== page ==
The NFL in Los Angeles

The year is 2040.  The season's first exhibition game is about to kick off between the NFL's two newest expansion teams, the Idaho Spudpickers and the London Tanqueray and tonics. With the recent expansion there are now 48 teams in the NFL, but one city is still without a team, Los Angeles. 

Considering Los Angeles is the second biggest market in the U.S., that scenario seems unlikely.  But maybe it's not that unlikely after all.  "After Des Moines gets an NFL franchise they may think of L.A.," said former California Governor Gray Davis.  "After they've ransomed money from every other city, they might come back to L.A."

Since both the Raiders and Rams left Los Angeles in 1994, Baltimore, Cleveland, Nashville, Houston, and of course, St Louis and Oakland have all gotten an NFL team. And, except for Nashville, all those cities have something in common.  They all watched an NFL team leave for a town where they thought they could make more money.  In fact, in the modern era, the NFL has returned to every town they've left except L.A., and they've now been without a team longer than any of those other places ever were.  When Cleveland is beating you out for an NFL franchise, you know things are bad.

The knock on L.A. is that people just aren't that passionate about sports.  Fans show up to Dodger's games in the 3rd inning and are gone by the end of the 7th.  They show up to Laker's games in the second quarter and are heading for the door at the start of the 4th.  You have to beat the traffic--after all.  Plus, not everyone in L.A. even realizes they no longer have a team.  Five years after the Raiders and Rams bolted Davis said, "We just took a poll and 60% of the people in L.A. County think the football teams never left.  This is almost five years after they Raiders and Rams left and people still think they're playing football in L.A."  Of course, a recent gallop poll found 37% of Americans can't even find the U.S. on a map, including 2% who thought the U.S. was located in the color-coded inset legend, so maybe it shouldn't have come as too big of a surprise.  

 

Another problem is the age of the stadiums in California.  Twenty-one new NFL stadiums have been built since 1994 and none of them were in the golden state.  After Lambeau Field the three oldest stadiums in the NFL are Candlestick Park (unless they've changed the name again), which was built in 1960, the Oakland Coliseum (1966), and Qualcomm Stadium (1967).  As for the Los Angeles Coliseum, which was built in 1923, it has seen the Charger, Rams, and Raiders all leave because they felt it wasn't very fan friendly, which is code for you'd have an easier time scoring an 8-ball than getting tickets from a scalper.  In the Raiders last ten seasons in L.A. they never played at night, forcing them to play 19 straight Monday Night Football games on the road.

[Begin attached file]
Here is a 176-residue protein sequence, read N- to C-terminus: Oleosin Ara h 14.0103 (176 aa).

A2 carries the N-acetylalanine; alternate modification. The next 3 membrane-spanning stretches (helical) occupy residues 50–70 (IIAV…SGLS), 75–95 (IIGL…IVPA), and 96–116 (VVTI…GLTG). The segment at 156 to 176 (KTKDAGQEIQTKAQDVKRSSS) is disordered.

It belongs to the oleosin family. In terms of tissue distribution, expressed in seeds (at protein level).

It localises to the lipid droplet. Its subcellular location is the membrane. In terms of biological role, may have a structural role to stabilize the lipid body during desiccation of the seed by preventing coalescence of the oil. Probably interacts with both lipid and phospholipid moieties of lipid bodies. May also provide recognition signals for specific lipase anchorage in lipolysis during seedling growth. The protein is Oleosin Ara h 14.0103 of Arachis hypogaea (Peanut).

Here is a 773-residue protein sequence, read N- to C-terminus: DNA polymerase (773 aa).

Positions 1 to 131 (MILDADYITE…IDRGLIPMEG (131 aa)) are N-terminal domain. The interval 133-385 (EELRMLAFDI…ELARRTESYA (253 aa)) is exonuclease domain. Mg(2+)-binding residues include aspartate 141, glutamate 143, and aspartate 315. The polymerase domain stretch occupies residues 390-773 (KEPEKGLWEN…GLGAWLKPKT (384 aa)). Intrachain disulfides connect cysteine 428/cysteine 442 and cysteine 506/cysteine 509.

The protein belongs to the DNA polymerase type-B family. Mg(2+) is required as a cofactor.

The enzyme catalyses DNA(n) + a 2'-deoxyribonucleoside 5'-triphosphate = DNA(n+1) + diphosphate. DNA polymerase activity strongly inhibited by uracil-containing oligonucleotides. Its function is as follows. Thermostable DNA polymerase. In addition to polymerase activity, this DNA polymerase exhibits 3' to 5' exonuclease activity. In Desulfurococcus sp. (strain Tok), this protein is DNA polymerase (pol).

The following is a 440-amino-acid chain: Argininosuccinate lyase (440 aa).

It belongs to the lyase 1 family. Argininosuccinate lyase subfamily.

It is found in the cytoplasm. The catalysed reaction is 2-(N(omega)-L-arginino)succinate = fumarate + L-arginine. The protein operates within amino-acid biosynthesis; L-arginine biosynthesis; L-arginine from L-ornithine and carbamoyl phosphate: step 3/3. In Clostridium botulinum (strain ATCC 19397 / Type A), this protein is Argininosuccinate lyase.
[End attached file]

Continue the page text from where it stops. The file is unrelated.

The last team to lose and NFL team and not get one back was when the Brooklyn Dodgers, or Tigers as they were known for their last two seasons, folded in 1945.  In an ironic twist it was the Dodgers who came closest to bringing football back to L.A. A month after the Raiders joined the Rams in fleeing L.A., Dodgers owner Peter O'Malley announced he would build a stadium for a new team in Chavez Ravine.  The move would bring football back and help him diversify his revenue stream.

At first he had the backing of the Mayor, Richard Riordon, and the NFL, but a year later everything changed.  In order to win support from pro-Coliseum councilmen for the Staples Center, which was far from a reality at that time, Riordon promised to back the Coliseum as the only viable option for a new NFL team.  Without support from the city, O'Malley announced he was selling the Dodgers.  "If Peter had continued to receive the backing of the mayor and city officials to pursue his dream of an NFL franchise, it's very likely Los Angeles would have an NFL team today and the O'Malleys would still own the Dodgers," said former executive vice president and general manager of the Dodgers Fred Claire.  Now L.A. is still without an NFL team and the Dodgers have just filed for bankruptcy, but hey, the Staples Center sure looks cool.

So will L.A. ever get a team again?  The Raiders, Vikings, Jaguars, Rams, and Chargers have all been mentioned as teams that might relocate.  Then again, that could just be a ploy by those cities threatening to move to L.A. in order to get a better stadium where they're at.  It wouldn't be the first time.  Several times in the past, teams have leveraged L.A. to get a better stadium.  The most famous was when the Seahawks moved some of their equipment to the Rams old office in Anaheim and closed their office in Kirkland, WA, before Paul Allen bought the team and built Qwest Field.

Then there's the fact the NFL seems to be doing just fine without a team in L.A. With two teams in L.A., revenue from TV contract was $900 million. Seventeen years later with no team in L.A., TV revenue has more than tripled to $3.1 billion. With California's economy in the red, it seems L.A. needs the NFL a lot more than the NFL needs L.A.  If L.A. is ever going to get an NFL team again, the stadium will have to be privately financed, and who knows how much of an expansion fee will have to be paid.  Probably more than the $700 million expansion fee paid by Houston Texans owner Bob McNair.  In other words, it might be right after the expansion of the Des Moines Cornheads.

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